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Reimagining Capitalism


reimagining capitalism ashley paul

If we truly knew about the companies we could buy from, their inhumane practices, false facing compassion, we would all be naked, bored, and hungry. That is not a reality show I want. 

Capitalism has a loaded definition that makes my head spin. I have a gripe with how this word is thrown around in conversation. It is the furious index finger that people may use as a retort. 

One of the best ways to invest better is through who you purchase. You are a Feminist Book Club member. (If not, join the club.) You know that your money has value. We live in a world ripe for re-presenting our values. You are not always ending a subscription or service because you purchase with intent. 

Representative Alexandria Ocasio-Cortez, aka The Presider of the Throne of Informative Clapbacks, wrote about capitalism in a *chef’s kiss* tweet. 

Capitalism has many syllables yet should not have the power to influence society and continuously regress social systems. Service workers, in particular, need to have adequate pay, healthcare, and human necessities. To give applause only during the hard times to service workers yet ignoring their work for necessities is an oxymoron for the ages.

Here are five books to imagine our society in its plentiful and progressive: 

  1. The Color of Money: Black Banks and the Racial Gap by Mehrsa Baradaran focuses on potential “Black capitalism” prompted by President Nixon and following the continued discrimination for Black people to not attain wealth. 
  2. Black Fortunes by Shomari Wills is about “the first six African Americans who survived slavery and became millionaires.” This book is essential in understanding actual self-made millionaires particularly after slavery. 
  3. Mouths of Rain: An Anthology of Black Lesbian Thought edited by Briona Simone Jones. This anthology of Black lesbian writers through poetry, essays, and admiration of Black women and their contributions to their identities.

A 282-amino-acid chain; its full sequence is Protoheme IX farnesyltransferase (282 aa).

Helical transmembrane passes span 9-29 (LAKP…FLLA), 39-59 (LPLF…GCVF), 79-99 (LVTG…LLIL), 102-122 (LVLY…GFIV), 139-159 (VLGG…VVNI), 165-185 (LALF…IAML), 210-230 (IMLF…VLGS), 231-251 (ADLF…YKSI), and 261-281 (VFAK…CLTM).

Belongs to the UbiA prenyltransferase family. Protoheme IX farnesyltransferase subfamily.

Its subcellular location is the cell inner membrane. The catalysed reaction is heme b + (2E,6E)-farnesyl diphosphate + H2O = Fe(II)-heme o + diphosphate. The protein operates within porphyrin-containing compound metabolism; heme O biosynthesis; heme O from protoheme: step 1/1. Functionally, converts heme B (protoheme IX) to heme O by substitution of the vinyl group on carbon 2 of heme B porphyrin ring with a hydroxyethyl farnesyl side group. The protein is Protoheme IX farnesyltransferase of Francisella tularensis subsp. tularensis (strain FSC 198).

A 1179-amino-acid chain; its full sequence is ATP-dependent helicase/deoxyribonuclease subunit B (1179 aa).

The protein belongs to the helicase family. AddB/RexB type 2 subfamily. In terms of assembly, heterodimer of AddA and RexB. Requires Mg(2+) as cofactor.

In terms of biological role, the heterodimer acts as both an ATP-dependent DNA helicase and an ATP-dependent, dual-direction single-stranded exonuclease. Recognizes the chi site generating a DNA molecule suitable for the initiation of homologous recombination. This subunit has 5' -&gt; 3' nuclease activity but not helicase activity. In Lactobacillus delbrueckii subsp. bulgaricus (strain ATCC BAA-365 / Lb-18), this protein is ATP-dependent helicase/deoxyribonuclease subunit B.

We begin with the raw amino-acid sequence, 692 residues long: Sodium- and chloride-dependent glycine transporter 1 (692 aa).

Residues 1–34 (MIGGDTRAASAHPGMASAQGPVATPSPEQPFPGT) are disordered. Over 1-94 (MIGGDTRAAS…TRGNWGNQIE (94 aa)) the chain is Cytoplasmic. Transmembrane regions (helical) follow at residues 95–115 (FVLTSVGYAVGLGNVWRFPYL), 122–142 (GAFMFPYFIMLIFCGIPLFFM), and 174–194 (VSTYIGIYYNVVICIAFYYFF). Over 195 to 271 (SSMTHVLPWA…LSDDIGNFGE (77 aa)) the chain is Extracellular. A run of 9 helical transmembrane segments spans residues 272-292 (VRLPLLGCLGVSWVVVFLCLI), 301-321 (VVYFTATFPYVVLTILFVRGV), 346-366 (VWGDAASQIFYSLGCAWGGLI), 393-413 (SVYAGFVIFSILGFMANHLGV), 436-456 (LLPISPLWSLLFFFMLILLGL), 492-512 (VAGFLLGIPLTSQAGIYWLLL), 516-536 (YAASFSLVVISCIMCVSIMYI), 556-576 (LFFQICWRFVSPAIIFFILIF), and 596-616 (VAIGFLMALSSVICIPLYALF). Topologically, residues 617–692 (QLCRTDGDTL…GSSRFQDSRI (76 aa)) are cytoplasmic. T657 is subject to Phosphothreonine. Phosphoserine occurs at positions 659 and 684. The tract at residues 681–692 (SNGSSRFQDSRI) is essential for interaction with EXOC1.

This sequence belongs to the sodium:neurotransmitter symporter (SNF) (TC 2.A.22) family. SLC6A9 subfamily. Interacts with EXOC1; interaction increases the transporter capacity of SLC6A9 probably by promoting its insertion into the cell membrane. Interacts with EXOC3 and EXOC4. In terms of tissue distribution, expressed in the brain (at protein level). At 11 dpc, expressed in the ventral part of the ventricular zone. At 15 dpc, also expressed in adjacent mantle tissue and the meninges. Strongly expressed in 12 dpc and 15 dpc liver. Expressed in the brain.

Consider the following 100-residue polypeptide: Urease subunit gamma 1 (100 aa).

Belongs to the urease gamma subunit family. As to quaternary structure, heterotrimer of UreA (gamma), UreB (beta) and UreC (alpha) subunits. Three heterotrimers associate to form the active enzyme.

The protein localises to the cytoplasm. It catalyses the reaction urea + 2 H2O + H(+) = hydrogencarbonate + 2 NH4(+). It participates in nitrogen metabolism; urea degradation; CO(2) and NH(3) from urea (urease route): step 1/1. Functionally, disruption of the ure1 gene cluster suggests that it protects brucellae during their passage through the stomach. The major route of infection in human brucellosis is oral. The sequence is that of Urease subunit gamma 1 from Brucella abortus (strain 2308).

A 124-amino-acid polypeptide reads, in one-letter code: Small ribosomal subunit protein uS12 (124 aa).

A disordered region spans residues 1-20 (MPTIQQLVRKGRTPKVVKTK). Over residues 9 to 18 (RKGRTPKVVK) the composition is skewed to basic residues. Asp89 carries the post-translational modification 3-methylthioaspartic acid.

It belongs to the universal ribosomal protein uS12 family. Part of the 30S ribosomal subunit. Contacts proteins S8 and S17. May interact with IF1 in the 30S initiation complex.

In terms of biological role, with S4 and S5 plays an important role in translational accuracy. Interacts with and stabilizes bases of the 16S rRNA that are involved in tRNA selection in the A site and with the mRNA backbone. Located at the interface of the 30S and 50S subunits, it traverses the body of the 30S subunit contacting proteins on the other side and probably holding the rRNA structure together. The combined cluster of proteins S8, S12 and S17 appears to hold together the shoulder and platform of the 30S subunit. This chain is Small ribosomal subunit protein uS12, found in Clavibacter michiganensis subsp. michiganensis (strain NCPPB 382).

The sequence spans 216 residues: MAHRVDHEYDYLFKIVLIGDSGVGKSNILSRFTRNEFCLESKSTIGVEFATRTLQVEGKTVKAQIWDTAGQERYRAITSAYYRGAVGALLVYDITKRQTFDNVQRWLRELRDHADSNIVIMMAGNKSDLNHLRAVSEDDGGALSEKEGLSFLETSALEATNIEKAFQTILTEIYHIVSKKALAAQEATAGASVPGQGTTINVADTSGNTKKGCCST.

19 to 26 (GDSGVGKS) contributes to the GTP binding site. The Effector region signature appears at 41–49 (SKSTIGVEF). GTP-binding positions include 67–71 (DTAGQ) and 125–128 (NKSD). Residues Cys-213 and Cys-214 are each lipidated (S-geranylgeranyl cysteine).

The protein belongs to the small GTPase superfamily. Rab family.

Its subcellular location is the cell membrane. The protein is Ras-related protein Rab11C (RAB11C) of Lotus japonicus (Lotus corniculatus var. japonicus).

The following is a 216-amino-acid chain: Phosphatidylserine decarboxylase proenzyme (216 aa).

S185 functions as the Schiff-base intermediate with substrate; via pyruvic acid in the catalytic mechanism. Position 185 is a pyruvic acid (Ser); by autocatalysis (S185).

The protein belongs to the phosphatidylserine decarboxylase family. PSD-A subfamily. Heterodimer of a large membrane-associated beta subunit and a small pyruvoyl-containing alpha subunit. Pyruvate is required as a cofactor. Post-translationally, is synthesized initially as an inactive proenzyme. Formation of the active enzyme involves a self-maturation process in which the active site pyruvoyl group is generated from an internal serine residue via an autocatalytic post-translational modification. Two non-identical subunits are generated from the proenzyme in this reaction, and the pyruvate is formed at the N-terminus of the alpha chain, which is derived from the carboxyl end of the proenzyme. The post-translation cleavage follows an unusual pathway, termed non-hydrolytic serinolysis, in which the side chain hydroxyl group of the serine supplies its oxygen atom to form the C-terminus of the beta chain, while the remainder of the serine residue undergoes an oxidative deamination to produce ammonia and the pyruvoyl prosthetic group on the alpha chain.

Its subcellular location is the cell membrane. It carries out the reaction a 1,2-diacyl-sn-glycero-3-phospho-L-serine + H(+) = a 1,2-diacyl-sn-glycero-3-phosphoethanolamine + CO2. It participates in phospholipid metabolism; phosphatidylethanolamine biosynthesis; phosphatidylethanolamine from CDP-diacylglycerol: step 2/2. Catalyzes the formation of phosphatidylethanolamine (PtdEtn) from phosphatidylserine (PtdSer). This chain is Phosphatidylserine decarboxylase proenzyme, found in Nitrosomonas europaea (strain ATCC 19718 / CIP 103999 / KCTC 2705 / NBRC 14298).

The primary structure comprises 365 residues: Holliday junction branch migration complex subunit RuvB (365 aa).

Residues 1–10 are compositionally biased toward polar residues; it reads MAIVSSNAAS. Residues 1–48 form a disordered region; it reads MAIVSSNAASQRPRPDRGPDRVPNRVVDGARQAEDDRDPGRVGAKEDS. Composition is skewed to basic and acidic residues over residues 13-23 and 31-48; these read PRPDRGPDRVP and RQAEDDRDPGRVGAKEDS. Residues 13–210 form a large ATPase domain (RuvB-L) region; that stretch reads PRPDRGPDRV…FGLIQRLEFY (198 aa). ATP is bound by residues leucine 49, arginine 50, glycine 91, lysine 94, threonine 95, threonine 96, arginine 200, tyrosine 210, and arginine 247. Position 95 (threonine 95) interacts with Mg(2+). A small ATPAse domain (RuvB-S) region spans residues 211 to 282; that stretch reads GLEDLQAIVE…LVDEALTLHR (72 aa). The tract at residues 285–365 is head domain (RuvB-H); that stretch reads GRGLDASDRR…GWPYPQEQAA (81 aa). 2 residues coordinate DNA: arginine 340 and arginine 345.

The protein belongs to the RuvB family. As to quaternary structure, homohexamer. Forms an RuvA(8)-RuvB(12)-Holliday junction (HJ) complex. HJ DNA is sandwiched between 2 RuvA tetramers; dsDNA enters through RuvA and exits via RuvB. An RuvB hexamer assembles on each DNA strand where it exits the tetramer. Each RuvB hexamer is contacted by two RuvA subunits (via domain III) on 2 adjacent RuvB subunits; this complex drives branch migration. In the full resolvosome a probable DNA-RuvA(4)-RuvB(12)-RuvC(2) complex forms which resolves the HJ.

4. Pleasure Activism: The Politics of Feeling Good by adrienne marie brown. brown imagines through plethoras of pleasure and how it dismantles notions of judgment towards how people express pleasure. I find this book is vital to understand our intricacies and values.
  5. Consumed: The Need for Collective Change: Colonialism, Climate Change, and Consumerism by Aja Barber. Barber writes about how to change a wasteful system through exposing the textile industry, which played a role in slavery, racism, and the current wealth inequality.

Highlighted are three platforms to support: 

  1. HBCU Change app: With the goal to raise 1 billion dollars in the next five years for HBCU’s, the app allows you to connect your card and round up your purchases. The remaining change will go towards the total that is being raised. 
  2. Chicas Verdes: Based from Manual Arts High School in Los Angeles, students become leaders through their connection to nature. They are working to eliminate food access disparities. They also give food to those in need. They also have a great merchandise store. 
  3. DEMZ: I heard an ad on one of my favorite podcasts, Keep It for this platform. DEMZ invests in companies that donate over 75% of their political contributions to Democrats. While there are unethical Democrats, the company is a step to making our dollars push further for a more robust democracy, particularly for how much money is pushed through politics.
Ashley Paul is a hopeless wanderer, baker, runner, and photographer. She is passionate about supporting high school juniors and seniors to write compelling stories for their post-secondary careers. Her favorite genres are young adult, literary fiction, and memoir.

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